Punjab’s role in Pakistan’s Freedom Movement

Published: August 14, 2011


Had those who succeeded the Quaid after his death not deliberately delayed approval of a new constitution, the nexus between the British-trained civil-cum-khaki bureaucracy and the remnants of the rural elite created by them in the form of Unionist Party that ruled Punjab before Partition along with a few opportunists from Muslim-minority states, would never have succeeded in derailing the democratic process.

While the political awakening for a separate identity had started in Bengal in 1906, it gained momentum in Punjab, under the dynamic leadership of Allama Iqbal. Bengal represented a state with an overwhelming Muslim majority, where the Muslim League had gained a foothold. In Punjab, a Muslim majority province, the Unionist Party — a conglomerate of Muslim and Hindu feudal — ruled.

By 1926, Muslim leaders of Punjab decided to unite on one platform and reconstitute the Punjab provincial Muslim League. It was headed by Sir Mohammad Shafi, with Dr Muhammad Iqbal as General Secretary and Malik Barkat Ali as Propaganda Secretary. Towards the end of 1934, in response to appeals from Muslim leaders including Allama Iqbal and Malik Barkat Ali from Punjab, Jinnah returned from England.

The Government of India Act 1935 gave a new impetus to political activity and set into motion process of parliamentary democracy in the subcontinent. The All-India National Congress Party had by then established itself as an organised political party and its central leadership comprised of able politicians.

Muslims however were divided and had not united under the banner of All-India Muslim League to effectively launch a campaign for the forthcoming elections. The Masjid Shaheed Gang issue created a stir amongst Muslims in Punjab, when the mosque was demolished on July 4, 1935 by Sikhs, under the protection of the police and the army, and a Unioinist government which included men like Feroze Khan Noon, Nawab Muzzafar and Chaudhry Shahabuddin, the president of Punjab Legislative Council.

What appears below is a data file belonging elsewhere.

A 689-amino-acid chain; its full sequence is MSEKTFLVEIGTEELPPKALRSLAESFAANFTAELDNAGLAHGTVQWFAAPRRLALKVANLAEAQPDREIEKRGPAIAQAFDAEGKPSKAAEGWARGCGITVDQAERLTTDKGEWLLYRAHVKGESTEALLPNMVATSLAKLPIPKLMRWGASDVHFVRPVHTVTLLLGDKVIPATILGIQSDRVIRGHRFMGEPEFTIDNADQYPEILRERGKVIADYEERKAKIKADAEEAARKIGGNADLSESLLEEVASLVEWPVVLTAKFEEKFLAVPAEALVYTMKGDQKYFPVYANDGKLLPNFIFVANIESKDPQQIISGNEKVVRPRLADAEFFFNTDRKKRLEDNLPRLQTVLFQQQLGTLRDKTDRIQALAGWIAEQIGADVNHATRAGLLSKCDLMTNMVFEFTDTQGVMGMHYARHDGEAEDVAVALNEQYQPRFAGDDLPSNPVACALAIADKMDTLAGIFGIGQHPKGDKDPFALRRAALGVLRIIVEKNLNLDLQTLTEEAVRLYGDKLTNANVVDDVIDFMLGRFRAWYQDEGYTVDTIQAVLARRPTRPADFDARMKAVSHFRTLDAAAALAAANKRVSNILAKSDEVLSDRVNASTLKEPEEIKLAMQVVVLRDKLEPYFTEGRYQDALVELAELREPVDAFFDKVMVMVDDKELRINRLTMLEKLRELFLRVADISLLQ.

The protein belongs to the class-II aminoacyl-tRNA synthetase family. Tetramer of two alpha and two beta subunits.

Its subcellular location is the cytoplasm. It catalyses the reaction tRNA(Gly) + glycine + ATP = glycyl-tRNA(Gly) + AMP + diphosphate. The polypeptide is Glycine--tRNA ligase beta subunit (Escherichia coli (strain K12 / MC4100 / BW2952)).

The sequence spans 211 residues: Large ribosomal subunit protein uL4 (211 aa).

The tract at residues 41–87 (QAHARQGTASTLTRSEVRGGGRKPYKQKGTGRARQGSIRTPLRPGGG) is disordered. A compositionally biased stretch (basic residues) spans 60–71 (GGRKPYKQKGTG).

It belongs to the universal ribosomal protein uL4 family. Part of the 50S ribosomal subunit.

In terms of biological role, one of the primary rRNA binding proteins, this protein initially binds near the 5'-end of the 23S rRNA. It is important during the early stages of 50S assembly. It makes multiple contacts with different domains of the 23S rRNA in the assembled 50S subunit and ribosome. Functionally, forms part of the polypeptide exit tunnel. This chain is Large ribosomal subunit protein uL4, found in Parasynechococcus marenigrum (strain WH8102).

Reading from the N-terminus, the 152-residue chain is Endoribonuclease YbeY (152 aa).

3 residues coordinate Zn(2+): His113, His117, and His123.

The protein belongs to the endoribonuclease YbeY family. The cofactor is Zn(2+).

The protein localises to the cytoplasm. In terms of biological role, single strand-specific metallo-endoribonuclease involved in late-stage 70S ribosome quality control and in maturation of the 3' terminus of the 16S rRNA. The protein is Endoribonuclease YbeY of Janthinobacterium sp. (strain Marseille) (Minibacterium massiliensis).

Jinnah came to Lahore on April 29, 1936 to organise the Punjab Provincial Election Board. He approached Mian Fazle Hussain, the leader of Unionist Party, to extend support to Muslim League candidates in the forthcoming elections, but Hussain declined.

On May, 1936, Jinnah then went to meet Allama Iqbal who assured his wholehearted support for the formation of a parliamentary board. On May 8, 1936, a joint press statement was issued by Allama Iqbal, Malik Barkat Ali, Khalifa Shujauddin and Pir Taj Din announcing support for Jinnah.

The Punjab Muslim League decided to make preparations for a meeting of the All-India Muslim League Council to be held in Lahore in June that year. On May 21, 1936, Jinnah announced from Srinagar the constitution of the Central Parliamentary Committee comprised of 56 members from all over India, with 11 members from Punjab.

After the death of Sir Fazle Hussain on July 9, 1936, Sir Sikandar Hayat Khan – who was serving the Raj as Deputy Governor of the Reserve Bank of India – resigned on December 30, 1936 to assume charge of the Punjab Unionist Party.

The Governor of Punjab, Sir Herbert Emerson appointed him as Member Revenue. Sikandar was now not only the leader of the Unionist Party, but also held the highest government office, second only to governor. All this was done to secure a victory for the Unionist of Punjab, in the 1937 elections. In October 1936, the Punjab Muslim League had invited applications for those seeking tickets for the forthcoming elections. But, unfortunately, the Punjab Muslim League had its affiliation with the national party cancelled by a committee headed by Nawab Liaquat Ali Khan, on April 5, 1936, to accommodate Sir Sikandar Hayat Khan.

On April 18, 1938, the All India Muslim League, in its session held at Calcutta, dissolved the Punjab Provincial Muslim League, for which Iqbal had dedicated his life and constituted a new League with 25 nominees of Sikandar Hayat and 10 belonging to the Iqbal faction of the League.

The Unionist Party had openly opposed the Muslim League in the June 1936 session held at Lahore. This dark chapter disenchanted Muslim League loyalists, and brought to the fore the Unionists of Punjab, who were toadies of the British Raj. These remnants of the Raj continue to haunt the politics of Pakistan, especially of Punjab, even today.

The Jinnah-Sikandar declaration which was never signed by Jinnah, was based on a promise by Sikandar, that all Muslim members of the Unionist Party would join the League and sit in the assembly as part of Muslim League. He also promised to submit signed affidavits declaring their allegiance to Muslim League and Jinnah. This was just a ploy to overcome the difficulties he was facing in retaining his hold on the premiership of Punjab.